Bostick v. State Farm Mutual Automobile Insurance Company

Middle District of Florida, flmd-8:2016-cv-01400

ORDER denying (Doc. # {{163}}) Motion for New Trial. See Order for details. Signed by Judge Virginia M. Hernandez Covington on 3/20/2018. (KAK)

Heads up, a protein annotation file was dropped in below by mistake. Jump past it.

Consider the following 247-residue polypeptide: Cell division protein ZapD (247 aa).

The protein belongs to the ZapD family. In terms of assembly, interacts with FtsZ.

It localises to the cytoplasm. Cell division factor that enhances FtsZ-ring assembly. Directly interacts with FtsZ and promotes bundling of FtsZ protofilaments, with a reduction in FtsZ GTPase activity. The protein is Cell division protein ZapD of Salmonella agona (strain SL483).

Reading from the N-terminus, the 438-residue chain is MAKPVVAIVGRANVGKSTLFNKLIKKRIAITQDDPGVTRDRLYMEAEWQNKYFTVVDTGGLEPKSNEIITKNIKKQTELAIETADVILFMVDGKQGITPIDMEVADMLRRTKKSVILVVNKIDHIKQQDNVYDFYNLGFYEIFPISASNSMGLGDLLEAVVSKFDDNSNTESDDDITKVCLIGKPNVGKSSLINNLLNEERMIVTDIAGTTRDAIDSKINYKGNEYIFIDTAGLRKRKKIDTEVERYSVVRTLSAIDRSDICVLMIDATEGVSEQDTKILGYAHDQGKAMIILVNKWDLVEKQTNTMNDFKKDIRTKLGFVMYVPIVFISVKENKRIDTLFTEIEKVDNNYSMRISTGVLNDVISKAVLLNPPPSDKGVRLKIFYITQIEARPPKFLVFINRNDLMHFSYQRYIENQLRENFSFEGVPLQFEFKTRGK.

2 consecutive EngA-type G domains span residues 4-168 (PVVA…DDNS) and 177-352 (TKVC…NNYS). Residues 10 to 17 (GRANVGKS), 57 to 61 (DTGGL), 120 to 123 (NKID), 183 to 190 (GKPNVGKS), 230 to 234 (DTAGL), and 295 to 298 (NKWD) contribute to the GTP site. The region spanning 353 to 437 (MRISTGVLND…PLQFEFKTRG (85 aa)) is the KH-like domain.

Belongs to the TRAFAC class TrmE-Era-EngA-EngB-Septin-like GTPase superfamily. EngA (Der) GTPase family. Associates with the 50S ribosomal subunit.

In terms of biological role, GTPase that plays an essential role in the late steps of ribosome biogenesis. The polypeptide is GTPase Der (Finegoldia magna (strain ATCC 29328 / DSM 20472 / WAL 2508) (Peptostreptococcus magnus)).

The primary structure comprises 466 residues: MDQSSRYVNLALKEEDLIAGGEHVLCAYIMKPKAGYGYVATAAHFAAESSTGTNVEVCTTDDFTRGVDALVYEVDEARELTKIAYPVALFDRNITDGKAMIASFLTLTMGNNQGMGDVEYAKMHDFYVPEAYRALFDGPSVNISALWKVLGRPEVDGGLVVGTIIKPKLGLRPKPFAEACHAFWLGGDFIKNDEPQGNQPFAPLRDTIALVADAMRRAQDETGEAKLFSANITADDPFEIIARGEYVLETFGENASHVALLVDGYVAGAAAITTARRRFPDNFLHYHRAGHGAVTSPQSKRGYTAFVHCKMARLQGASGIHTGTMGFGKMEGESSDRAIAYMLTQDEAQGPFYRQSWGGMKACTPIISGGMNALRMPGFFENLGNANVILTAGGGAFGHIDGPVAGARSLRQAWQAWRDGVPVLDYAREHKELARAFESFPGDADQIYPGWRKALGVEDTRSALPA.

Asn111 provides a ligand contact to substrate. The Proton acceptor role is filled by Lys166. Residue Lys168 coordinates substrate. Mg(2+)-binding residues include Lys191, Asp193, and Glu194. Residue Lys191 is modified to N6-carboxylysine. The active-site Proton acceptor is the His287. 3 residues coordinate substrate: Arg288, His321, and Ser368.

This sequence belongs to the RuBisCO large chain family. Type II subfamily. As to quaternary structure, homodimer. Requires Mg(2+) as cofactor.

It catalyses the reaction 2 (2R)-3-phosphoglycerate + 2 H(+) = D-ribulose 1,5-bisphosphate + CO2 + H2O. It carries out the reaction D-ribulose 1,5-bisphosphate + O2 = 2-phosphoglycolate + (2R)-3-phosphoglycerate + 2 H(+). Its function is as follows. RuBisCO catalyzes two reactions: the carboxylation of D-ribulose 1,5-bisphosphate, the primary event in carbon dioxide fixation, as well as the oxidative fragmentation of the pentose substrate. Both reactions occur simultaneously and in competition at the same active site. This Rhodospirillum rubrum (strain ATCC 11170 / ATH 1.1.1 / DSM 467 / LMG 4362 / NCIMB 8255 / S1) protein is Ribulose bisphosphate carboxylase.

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9 PageID 3326 UNITED STATES DISTRICT COURT MIDDLE DISTRICT OF FLORIDA TAMPA DIVISION LISA N. BOSTICK, Plaintiff, v. CASE No.: 8:16-cv-1400-T-33AAS STATE FARM MUTUAL AUTOMOBILE INSURANCE COMPANY, Defendant. _____________________________/ ORDER This matter comes before the Court pursuant to Plaintiff Lisa N. Bostick's Motion for New Trial (Doc. # 163), which was filed on November 28, 2017. Defendant State Farm Mutual Automobile Insurance Company filed a response in opposition on December 12, 2017. (Doc. # 165). After careful review, this Court denies the Motion. I. Background In mid-November of 2013, Bostick, a University of Tampa accounting professor, was driving in Tampa, Florida when her car was rear-ended by non-party Blair Alsup. (Doc. # 2 at ¶ 4). Bostick claims to have suffered grave bodily injuries (including a traumatic brain injury), disability, mental anguish, and loss of capacity for the enjoyment of life as a result of the accident. (Id. at ¶ 6). At the time of the accident, Bostick was insured by State Farm and Alsup was 9 PageID 3327 insured by GEICO. (Id. at ¶¶ 7-8). GEICO paid $100,000 to Bostick as "full and final settlement for the bodily injuries Alsup caused." (Id. at ¶¶ 8-9). A. Bostick Initiates a Lawsuit In Bostick's eyes, the $100,000 was insufficient compensation for her injuries and therefore she sued State Farm seeking underinsured/uninsured motorist benefits in state court. (Doc. # 2). State Farm removed the action to this Court on June 2, 2016, predicating jurisdiction on complete diversity of citizenship and underscoring in the Notice of Removal that "Plaintiff claims to have incurred, to date, $257,315.95 in total medical bills." (Doc. # 1 at 2). Bostick filed a Motion to Remand, which this Court denied. (Doc. ## 11, 20). B. Deadlines and Delays The Court held a Case Management Hearing and issued a Case Management and Scheduling Order on June 29, 2016. (Doc. ## 12, 13). At that time, the Court set Bostick's expert disclosure deadline as December 19, 2016, and set State Farm's expert disclosure deadline as January 23, 2017. (Doc. # 13 at 1). The Court established the discovery deadline as February 28, 2017, and the dispositive motions deadline as 2 9 PageID 3328 March 20, 2017. (Id.). The pretrial conference was set as July 13, 2017, with the case on the August 2017 trial term. (Id.). In accordance with the Case Management and Scheduling Order, the parties selected Robert Lancaster, Esq., a certified mediator, and the Court appointed him to conduct the January 11, 2017 mediation. (Doc. ## 16, 17). In light of Bostick's claimed injuries: "includ[ing] orthopedic injuries, neurological injuries, a brain injury, and psychological injuries," State Farm planned to conduct a Rule 35, Fed. R. Civ. P., compulsory medical examination on September 13, 2016. (Doc. ## 22-1, 28 at 1). Bostick sought to avoid or otherwise delay the examination. The Court entered numerous Orders regarding the examination (Doc. # 23, 27, 30, 32, 37). And, after months of delay that impacted other proceedings, including the mediation, the compulsory medical examinations finally occurred on January 19, 2017 (orthopedic exam) and January 26, 2017 (neuro- psychological exam). (Doc. # 37 at 3-4). Because of the delays associated with scheduling the examinations, and receiving the results of the examinations, the Court extended all deadlines and authorized the parties to conduct the mediation in March of 2017. (Doc. ## 32, 35). 3 9 PageID 3329 The Court issued an Amended Case Management and Scheduling Order establishing April 20, 2017, as the discovery deadline, May 4, 2017, as the dispositive motions deadline, and setting the pretrial conference for August 17, 2017, with the trial set for September of 2017. (Doc. # 41). The mediator reported that the parties reached an impasse on March 14, 2017 (Doc. # 40), and thereafter, the parties flooded the docket with motions in limine, motions to strike, and motions for protective orders. See (Doc. ## 45, 51, 53, 54, 57, 58, 59, 60, 89, 100, 116). The parties also filed motions to strike during the course of the trial. See (Doc. ## 124, 126, 127). Among other motions to strike, Bostick sought an Order striking State Farm's biomechanical engineer, Ronald Fijalkowski, Ph.D. (Doc. # 60), which the Court denied after conducting a detailed Daubert analysis. (Doc. # 76). Likewise, State Farm filed a Motion requesting that the Court exclude Bostick's treating physicians from testifying at trial, or in the alternative, to limit their testimony. (Doc. # 53). In that motion to strike, State Farm explained that Bostick disclosed five retained expert witnesses, but did not provide proper disclosures for her treating 4 9 PageID 3330 physicians. The Court granted the motion in part and denied the motion in part on July 5, 2017. (Doc. # 74). Notably, Bostick disclosed 19 treating physicians to State Farm on April 20, 2017, but State Farm did not have the opportunity to conduct discovery with respect to the 19 treating physicians because the discovery deadline was April 20, 2017. When Bostick disclosed the 19 treating physicians, she did not provide information on the subject matter of their testimony nor a summary of the facts and opinions on which the witnesses were expected to testify. See Fed. R. Civ. P. 26(a)(2)(C). The Court declined to strike the treating physicians, but did limit their testimony to the observations that they made during the course of Bostick's treatment. (Doc. # 74). C. The Trial Takes Place The Court conducted an 11-day jury trial that began on October 16, 2017. (Doc. # 119). The trial was an interesting one and the seated jurors posed many questions to the witnesses, demonstrating that they were engaged and mindful of their civic duties. Notably, the jurors' questions were so poignant and insightful that they 5 9 PageID 3331 sometimes surpassed the questions counsel posed to the witnesses. Over the course of six days, Bostick presented her case through the following witnesses: Dr. Thomas Boland, Dr. Robert Beekman, Dr. Michael Williams, Dr. Kimberly Tobon (via video), Dr. Randall Benson, Dr. Joseph Chiaramonte, Dr. Gregory Flynn, Kathryn Bostick, Blair Alsup, Stephen Koontz, James Bostick, Dr. Christopher Leber, Dr. Daniel Verreault, Dr. Cheri Etling, Lisa Bostick, Patricia Daphne Ullman, and Robert Johnson. State Farm presented its case for three days through Dr. Nelson Castellano, Dr. Rodney Vanderploeg, Dr. Micahel Foley (via video), and Dr. Fijalkowski. Bostick offered video deposition testimony in rebuttal from herself, Dr. Stephen Knezevich, and Dr. Vanderploeg. The presentation of the evidence concluded on October 27, 2017, and the Court held charge conferences on October 26, and 27, 2017. The jury began deliberating on the afternoon of Friday October 27, 2017. During that time, the Court received several notes from various jurors. The first notes related to routine matters, for example, the jurors requested access to a "whiteboard" that an expert used during his trial 6 9 PageID 3332 testimony. And, the jurors asked for clarification of a pattern jury instruction. (Doc. ## 144-52, 144-50). The Court then received several urgent messages from the jurors related to potential misconduct, harassment, as well as verbal and physical abuse. The Court apprised counsel of the tense situation and considered dismissing a juror, Jonathan Samelton, because the other jurors indicated that Mr. Samelton threatened them with physical violence. However, in an abundance of fairness, the Court spoke with the concerned jurors outside of the presence of counsel and then sent the jurors home. It was very late in the evening, and the Court hoped that a cooling-off period would be sufficient to diffuse the emotional situation. That Friday evening, the Court instructed the jury to return at 9:00 on the following Monday morning. Mr. Samelton explained that he had an appointment related to the payment of his electric bills on Monday morning, but that he would try to make it on time. The Court indicated to Mr. Samelton that he should try to make it to Court on Monday, but if he could not make it, the Court would allow the jury to continue their deliberations without him because only six jurors were needed in order to return a verdict. 7 9 PageID 3333 On Monday, October 30, 2017, all of the jurors appeared for deliberations, including Mr. Samelton. From the very beginning of the day, members of the jury complained that Mr. Samelton had threatened to punch and harm them. In addition, Mr. Samelton gave the Court a letter explaining that he left the Courthouse in tears on Friday because he felt as though his vote did not matter. (Doc. # 144-57). The Court decided to bring each juror into the Courtroom individually for questioning on the record. The attorneys and the Court questioned each juror. Ultimately, the Court dismissed Mr. Samelton for cause. The Court did so based on the testimony below. D. The Juror Interviews Jury foreperson William Moffitt testified that Mr. Samelton used profanity, threats of physical violence, racial slurs, and other actions that demonstrated disrespect for the other jurors and for the deliberative process. (Doc. # 159 at 1-6). State Farm's counsel asked Mr. Moffitt if Mr. Samelton's actions put the jurors "in fear physically for their safety" and Mr. Moffitt answered: "Yes." (Id. at 6). Counsel for State Farm also asked Mr. Moffitt whether 8 9 PageID 3334 Mr. Samelton "was physically aggressive toward you and others?" and Mr. Moffitt answered: "Yes." (Id. at 7). The next juror to be questioned was Thomas Barone. He indicated that Mr. Samelton "wanted something to start" and "wanted one of us to hit him" to initiate a physical altercation. (Id. at 11). The third juror to be interviewed was Marlene Peterson. She stated that Mr. Samelton used profanity, was yelling, was "disrespectful to the other jurors verbally" and "called other members of the jury stupid just because of the disagreement." (Id. at 15-16). Ms. Peterson also testified that Mr. Samelton refused to follow the Court's jury instructions. (Id. at 19). The fourth juror to be interviewed was Deborah Engert. When the Court asked her what she observed during deliberations, Ms. Engert testified: Some of them were threatened about getting hit. . . . One of the jurors said that he was going to hit someone; and they said, If that's what you need to do, go ahead. And he said, Well, I've been in jail before, so it doesn't matter. We were called – I hate to say it. We were called white asses and the B word and F-U. And it was bad. He didn't want to work with anybody. . . . I mean, we were in tears. The girls were in tears Friday when we left here. (Id. at 20-21). 9 9 PageID 3335 The next juror to be interviewed by counsel and the Court was Minh Le. Mr. Le described his interaction with Mr. Samelton as follows: [L]ast week there was one person. I mean, when we tried to discuss the case together as a group, he basically didn't want to do it. Basically he just said, This is what I want, and either you guys accept it or it's going to be a mistrial. Don't talk to me. He's just laying there. We tried to talk to him, to get him to discuss about this points. Also, this morning, too, we tried to put aside whatever happened last week. . . . He say, This is what I want, and nothing else. I don't want to listen. (Id. at 24). Mr. Le further testified that Mr. Samelton "refused to follow the [jury] instructions. . . . He just want to do his way. That's basically all." (Id. at 25-26). The sixth juror to be interviewed was Bruce MacFarlane, who testified: First day we were here, he wanted to be the foreman of the jury, the one person. From there on, it went into a matter of disrespect if you didn't do something he wanted. Like leaving early on certain days. . . . And we took all these notes, and we have all the results of what the trial had given us. So we were supposed to work on that, but that wasn't the issue. It was whether he was disrespected or not. So it came down to it was about him, not the case. (Id. at 28). State Farm's counsel asked Mr. MacFarlane whether he felt "physically intimidated" by Mr. Samelton. Mr. MacFarlane responded: "Well, yes. He did use some 10 9 PageID 3336 rather bad words. He had both of those women crying in there. He's so big. He stood up in front of the other tall guy and it was face to face, chest to chest. It looked like there could have been some demonstrative action taken on his part." (Id. at 30). State Farm's counsel also asked: "Is it your impression that he is intentionally not wanting to follow the instructions of the Court and the law that were given because he's mad about not being the foreman?" Mr. MacFarlane answered "Yes." (Id. at 31). Defense counsel asked whether Mr. Samelton's behaviors were aimed at "revenge" and Mr. MacFarlane explained "It has nothing to do with the case. It has to do with him." (Id.). The last juror to be interviewed by counsel and the Court was Mr. Samelton. For his part, he said: "I was just concerned about, I guess, people trying to sway me a certain way." (Id. at 35). The Court asked Mr. Samelton "Do you think that you are able to continue deliberating with the other jurors or not?" and he responded: "I doubt it. No." (Id. at 38). The Court asked why, and Mr. Samelton stated: "I don't know how to put it. I put it as since there are seven of us and we all weigh a ton and there are six ton hammers pounding on the one-ton nail and it's going to go 11 9 PageID 3337 deeper and deeper into the hole until it gets to the point you can't pull it out, and so I feel that's where I'm at." (Id.). The Court gave both sides the opportunity to ask Mr. Samelton questions and both sides took advantage of the opportunity. The Court heard oral argument from the parties regarding whether Mr. Samelton should be released. Bostick's counsel objected, but the Court ultimately excused Mr. Samelton. (Id. at 46). After carefully listening to each juror, the Court determined that it was absolutely necessary to excuse Mr. Samelton for the safety of the jurors. E. The Verdict Shortly after Mr. Samelton was dismissed, the jury reached a verdict in favor of State Farm on October 30, 2017. (Doc. # 140). Specifically, the jury answered "No" to question 1 on the verdict form, finding that there was no "negligence on the part of non-party, Blair Alsup [that was] a legal cause of loss, injury, or damages to Plaintiff, Dr. Bostick." (Id.). At the conclusion of the trial, in conformity with Local Rule 5.01(d), the Court orally instructed the parties 12 9 PageID 3338 not to contact any juror. Judgment in favor of State Farm was entered on October 31, 2017. (Doc. # 145). On November 2, 2017, Bostick filed a "Notice of Juror Contact and Request for Hearing," explaining: "On November 1, 2017, at approximately 2:37 PM and again at 2:47 PM, the dismissed juror left two voicemails at Plaintiff's Counsel's office requesting to speak." (Id. at 1). State Farm responded to the Notice (Doc. # 149), and the Court held a hearing on the matter on November 7, 2017. (Doc. # 148). The Court denied Bostick's request to further interview any juror. At the hearing, the Court explained that counsel for both sides already had the opportunity to interview the jurors and that it was neither necessary nor appropriate to have further communications with any juror. (Doc. # 153). Thereafter, Bostick filed a Motion requesting the opportunity to interview the entire jury once more. (Doc. # 157 at 1). The Court denied the Motion. (Doc. # 174). At this juncture, Bostick seeks a new trial arguing that (1) "the jury should have been discharged and a mistrial declared when it became apparent that a physical altercation had occurred or was imminent," (2) the verdict was against the clear weight of the evidence, (3) a complete 13 9 PageID 3339 set of exhibits did not go back to the jury room, (4) the jury did not understand the jury instructions and verdict form, (5) the court improperly limited the testimony of Bostick's treating physicians, (6) State Farm made improper arguments, (7) Dr. Fijalkowski offered improper causation testimony, and (8) the cumulative effect of the Court's evidentiary rulings prevented a fair trial. The Court will address each argument in turn. II. Rule 59 Analysis Rule 59 of the Federal Rules of Civil Procedure governs motions for a new trial and generally provides that a new trial may be granted "on all or some of the issues--and to any party. . . after a jury trial, for any reason for which a new trial has heretofore been granted in an action at law in federal court." Id. The Supreme Court noted that a party may seek a new trial on grounds that "the verdict is against the weight of the evidence, that damages are excessive, or that, for other reasons, the trial was not fair to the party moving; and may raise questions of law arising out of alleged substantial errors in admission or rejection of evidence or instructions to the jury." Montgomery Ward & Co. v. Duncan, 311 U.S. 243, 14 9 PageID 3340 251 (1940). The Eleventh Circuit has emphasized that "new trials should not be granted on evidentiary grounds unless, at a minimum, the verdict is against the great – not merely the greater – weight of the evidence." Lipphardt v. Durango Steakhouse of Brandon, Inc., 267 F.3d 1183, 1186 (11th Cir. 2001). And, the Court should only grant a new trial if the verdict "will result in a miscarriage of justice." Id. "[W]hen the trial involves simple issues, highly disputed facts, and there is an absence of 'pernicious occurrences,' trial courts should be considerably less inclined to disturb a jury verdict." Williams v. Valdosta, 689 F.2d 964, 974 (11th Cir. 1982). A. Juror Issues Bostick seeks a new trial based on the Court's removal of Mr. Samelton as a juror and also indicates that a mistrial should have been declared based on "unorthodox jury deliberations." (Doc. # 163 at 3). Bostick contends that Mr. Samelton was a "holdout juror" and it was improper for the Court to remove him from the jury: "There is no nonprejudicial way to determine whether the holdout is acting in self-defense or is an aggressor. In essence, what occurred was a trial within a trial itself, resulting in the 15 9 PageID 3341 discharge of an apparent dissenter. This dynamic defies the reliability and trustworthiness the jury system demands of verdicts." (Id. at 4). Federal Rule of Civil Procedure 47(c) specifies that the Court may excuse a juror during trial or deliberation for good cause. The Court found good cause to excuse Mr. Samelton after individually questioning each juror and permitting counsel to do the same. The juror interviews demonstrated that Mr. Samelton was refusing to follow the Court's jury instructions, infecting the jury deliberations with racial slurs, calling female jurors "bitches" and other pejorative terms, using physical violence or threats against other jurors, and engaging in other gravely inappropriate conduct. To be sure, Mr. Samelton generally denied that he engaged in misconduct, but the Court, after considering all of the juror testimony, determined that it was absolutely necessary to excuse Mr. Samelton to prevent him from physically harming the other jurors. The Court acknowledges Bostick's argument that, instead of excusing Mr. Samelton, the Court should have given an Allen charge. The Court has given Allen charges in several trials, and the Court realizes the value of such a charge. 16 9 PageID 3342 However, the Court found that removal of Mr. Samelton was required to ensure the physical safety of the jurors. The Court did not remove Mr. Samelton because he was a "holdout juror." If the Court believed that Mr. Samelton could continue deliberating without physically harming and intimidating the other jurors, the Court would have given the Allen charge and allowed the deliberations to continue. And, if a hung jury were the result, the Court would have accepted that result and declared a mistrial. However, there is a vast difference between a holdout juror and a juror who engages in misconduct such that the other jurors are in fear for their physical safety. All in all, the Court was faced with a very difficult situation, and only excused Mr. Samelton as a last resort because the Court believed that he was going to physically harm other jurors. After Mr. Samelton was excused, the jurors reached a unanimous verdict in favor of State Farm. Bostick has not demonstrated that "juror issues" warrant a new trial. B. The Weight of the Evidence Bostick argues that "[i]n finding completely for the Defendant and awarding zero damages to Plaintiff, the jury disregarded the medical testimony of Dr. E. Michael 17 9 PageID 3343 Williams, Dr. Kimberly Tobon, Dr. Gregory T. Flynn, Dr. Thomas J. Boland, Dr. Joseph Chiaramonte, Dr. Randall R. Benson, Dr. Christopher N. Leber, and Dr. Steven Knezevich, resulting in a miscarriage of justice." (Doc. # 163 at 4). In considering Bostick's contentions regarding the weight of the evidence presented at trial, this Court is mindful of the Eleventh Circuit's warning that "[t]he trial judge's discretion to set aside a jury verdict based on the great weight of the evidence is very narrow" and is limited to "protect[ing] against manifest injustice in the jury's verdict." Hewitt v. B.F. Goodrich Co., 732 F.2d 1554, 1556 (11th Cir. 1984). The Eleventh Circuit explained in Lipphardt: A judge should grant a new trial when the verdict is against the clear weight of the evidence or will result in a miscarriage of justice, even though there may be substantial evidence which would prevent the direction of a verdict. . . . . Because it is critical that a judge does not merely substitute h[er] judgment for that of the jury, new trials should not be granted on evidentiary grounds unless, at a minimum, the verdict is against the great--not merely the greater--weight of the evidence. 267 F.3d at 1186 (internal citations omitted). 18 9 PageID 3344 In deciding whether to grant a new trial, the Court is also guided by the holding in Tennant v. Peoria & Pekin Union Ry., 321 U.S. 29, 35 (1944) that: It is the jury, not the court, which is the fact- finding body. It weighs the contradictory evidence and inferences, judges the credibility of witnesses, receives expert instructions, and draws the ultimate conclusion as to the facts. The very essence of its function is to select from among conflicting inferences and conclusions that which it considers most reasonable. That conclusion, whether it relates to negligence, causation or any other factual matter, cannot be ignored. Courts are not free to reweigh the evidence and set aside the jury verdict merely because the jury could have drawn different inferences or conclusions or because judges feel that other results are more reasonable. Id. Stated another way, "[t]he district court should not substitute h[er] own credibility choices and inferences for the reasonable credibility choices and inferences made by the jury." Walls v. Button Gwinnett Bancorp., 1 F.3d 1198, 1201 (11th Cir. 1993). However, an order reweighing the evidence is precisely what Bostick requests by her present Motion. Both sides secured medical testimony and that testimony was in conflict. The jury was entitled to accept or reject any portion of that evidence and was entitled to follow or discredit any expert's opinion. Just as Bostick has pointed 19 9 PageID 3345 to evidence that she believes would support a verdict in her favor, State Farm has highlighted evidence favorable to it and tending to show that Bostick did not suffer injuries as a result of the car accident. For example, State Farm points out that the jury heard testimony from Alsup about Bostick's non-injured state at the scene of the car accident; from Bostick herself that she is currently a tenured accounting professor and is teaching the courses that she was hired to teach; from Dr. Fijalkowski that there was not sufficient force created in the accident to create the injury that Bostick claims to have sustained; from Dr. Castellano that Bostick did not sustain any temporomandibular joint injuries as a result of the accident; from Dr. Foley that there was no radiographic evidence of injury to Bostick; and from Dr. Vanderploeg that Bostick had no issues indicative of a traumatic brain injury. As explained in Mims v. United States, 375 F.2d 135, 140 (5th Cir. 1967), "one of the most generally accepted rules in all jurisprudence, state and federal, civil and criminal, is that the question of credibility and weight of expert opinion testimony are for the trier of facts, and 20 9 PageID 3346 that such testimony is ordinarily not conclusive even where it is uncontradicted." (emphasis in original). The Court's instructions to the jury reflect that the jurors were not required to accept the opinion of any witness, including expert witnesses: "When scientific, technical or other specialized knowledge might be helpful, a person who has special training or experience in that field is allowed to state an opinion about the matter. But that doesn't mean you must accept the witness's opinion. As with any other witness's testimony, you must decide for yourself whether to rely upon the opinion." (Doc. # 141 at 6)(emphasis added). Thus, the jury was not required to credit the testimony of Bostick's experts, and the jury's decision not to credit such testimony is not a proper basis for granting a new trial. In addition, the Court finds that State Farm presented substantial evidence demonstrating that Bostick's injuries, if any, were not caused by the subject car accident, evidence that the jury was entitled to credit. The Motion for a New Trial is denied to the extent it is based on the weight of the evidence. The Court also rejects Bostick's related argument that she should have at least been awarded her medical expenses. 21 9 PageID 3347 Bostick at no time moved for a judgment as a matter of law that she was entitled to medical expenses. And, Bostick did not request a jury instruction on nominal damages, or another specific charge regarding medical expenses. Furthermore, Bostick waived any argument of an inconsistent verdict because she failed to timely object to the verdict. This was an "all or nothing" verdict form. The jury did exactly what it was instructed to do. The first question asked if "the negligence on the part of non-party, Blair Alsup, was a legal cause of loss, injury, or damage to Plaintiff, Dr. Bostick?" The verdict form then instructed the jury that if their answer to that question is "no," then their verdict was for State Farm and that they should not answer any other questions. Bostick agreed to this verdict form and waived any challenge to the verdict form. C. Incomplete Exhibits Bostick also contends that a new trial is warranted because "it appears as though a complete set of exhibits did not go back before the jury for the panel to consider in reaching a verdict." (Doc. # 163 at 5). Specifically, Bostick claims that Dr. Chiaramonte's medical records did not make it back to the jury room. The Court agrees with 22 9 PageID 3348 State Farm that "it was Plaintiff's obligation to ensure that all of her exhibits were moved and accepted into evidence." (Doc. # 165 at 8). The Court certainly gave Bostick the opportunity to review all of the exhibits and evidence before it was given to the jury and to ensure that it was complete, accurate, and in accord with the Court's evidentiary rulings. Bostick's counsel did in fact review the exhibits and there was no indication that any files were incomplete. The Court denies the Motion for a New Trial based on the supposed incomplete nature of the jury's access to Dr. Chiaramonte's records. D. Jury Confusion over Verdict Form and Instructions Bostick requests a new trial based on the argument that the jury was confused by the verdict form and the jury instructions. The Court roundly rejects her arguments about the verdict form. The verdict form was simple, straight forward, and there is no indication that the jury struggled with the form. And, importantly, the verdict form read and provided to the jury was jointly submitted and approved by the parties, and Bostick did not object to the verdict form at any point before the trial, during the multiple charge 23 9 PageID 3349 conferences, or before the verdict form was sent to the jury. As to the jury instructions, the Eleventh Circuit has noted: So long as the instructions accurately reflect the law, the trial judge is given wide discretion as to the style and wording employed in the instructions. On appeal, we examine whether the jury charges, considered as a whole, sufficiently instructed the jury so that the jurors understood the issues and were not misled. Under this standard, if the jury charge as a whole correctly instructs the jury, even if it is technically imperfect, no reversible error has been committed. We must reverse an erroneous instruction, however, if we are left with a substantial and ineradicable doubt as to whether the jury was properly guided in its deliberations. Bateman v. Mnemonics, Inc., 79 F.3d 1532, 1543 (11th Cir. 1996)(internal citations and quotations omitted). Here, Bostick argues that there was confusion over "negligence" and claims that the confusion warrants a trial because "negligence was not at issue at trial." (Doc. # 163 at 6). Jury instruction six -– the "Summary of Claims" states: "Dr. Bostick claims that Blair Alsup was negligent in the operation of her motor vehicle, which caused her harm. State Farm agrees Blair Alsup was at fault for the accident, but is challenging the cause, nature, and extent 24 9 PageID 3350 of Dr. Bostick's losses, injuries, or damages." (Doc. # 141 at 7). This instruction is clear, concise, direct, and is not misleading. It was what Bostick requested. During the October 26, 2017, charge conference, the Court considered defining negligence in the jury instructions, but Bostick opposed elaborating on the issue of negligence or defining negligence. The Court notes that State Farm's proposed jury instructions (Doc. # 85 at 16) contained a discussion of negligence and the legal definition of negligence, but the Court omitted that instruction based on Bostick's arguments. Now, in hindsight, Bostick regrets her arguments. It is too late, and the Court determines that the instructions given were an accurate account of the law and do not warrant a new trial. E. Bostick's Treating Physicians Bostick complains that the Court unfairly limited some of her treating physicians from testifying regarding causation. However, and as explained in detail in the Court's prior ruling (Doc. # 74), the Court limited the testimony of some of Bostick's physicians because Bostick violated the Federal Rules of Civil Procedure. She did not 25 9 PageID 3351 timely and properly disclose her treating physicians if she desired for them to serve as expert witnesses. Plainly, Bostick violated Federal Rule of Civil Procedure 26(a)(2)(C). As a consequence, the Court allowed certain treating physicians to testify, but limited the testimony to observations made during Bostick's treatment. (Doc. # 74). This is not grounds for a new trial. F. Improper Defense Arguments Bostick also asserts that defense counsel made "improper arguments" such that a new trial is warranted. Without specifying exactly what improper arguments were made, Bostick insinuates that defense counsel improperly argued to the jury that Bostick was mentally ill. The Court gives this assertion short shrift. More than one witness offered testimony concerning Bostick's mental state. Her own husband testified about Bostick's suicide attempt and her child testified that she was on antidepressant "Rob pills" because of her son Robert's same-sex preference. Bostick's mental illness was not a fabrication of the defense team. Counsel for State Farm made arguments based on the evidence in the record, and there was nothing 26 9 PageID 3352 improper about the manner in which counsel defended State Farm in this action. G. Dr. Fijalowski State Farm retained Dr. Fijalkowski, a biomechanical and biomedical engineer, as an expert witness and properly disclosed his identity to Bostick on March 10, 2017. (Doc. # 60 at 1). Dr. Fijalkowski was retained to assist the jury in understanding the mechanics and biomechanics of the car accident, including the forces involved, levels of force reasonably necessary to result in certain injuries, and the likelihood of injury to Bostick. Bostick filed a Motion in Liminie arguing that Dr. Fijalkowski's methodology is flawed because Dr. Fijalkowski failed to take into consideration Bostick's idiosyncratic features, among other arguments. (Doc. # 60). The Court denied the Motion to Strike. (Doc. # 76). Bostick now claims that a new trial is warranted because: "Despite his lack of qualifications and specialization, Dr. Fijalkowski testified that the forces experienced by Plaintiff in the auto accident were insufficient to cause any of the injuries she suffered. Permitting this witness to offer testimony that the forces experienced by Plaintiff were insufficient 27 9 PageID 3353 to cause her injury was in error because that testimony speaks directly to medical causation, an opinion the witness is not qualified to render." (Doc. # 163 at 8). But, it is well-established in the case law that biomechanical engineers - like Dr. Fijalkowski - "are qualified to testify about how forces may affect or injure an individual." Berner v. Carnival Corp., 632 F. Supp. 2d 1208, 1213 (S.D. Fla. 2009). Interestingly, Dr. Fijalkowski stated his agreement with Bostick that medical and biomechanical engineering causation are two distinct concepts and that he knew that his role was to determine whether or not Bostick's injuries were related to the accident based on his biomedical and biomechanical analysis. (Doc. # 165-3 at 72-75). Dr. Fijalkowski's analysis was consistent with the Court's prior ruling in the context of a Daubert order. He did not cross the line into giving medical causation testimony, and a new trial is not warranted based on any aspect of Dr. Fijalkowski's testimony. Accordingly, it is ORDERED, ADJUDGED, and DECREED: 28 9 PageID 3354 Plaintiff Lisa N. Bostick's Motion for New Trial (Doc. # 163) is DENIED. DONE and ORDERED in Chambers in Tampa, Florida this 20th day of March, 2018. 29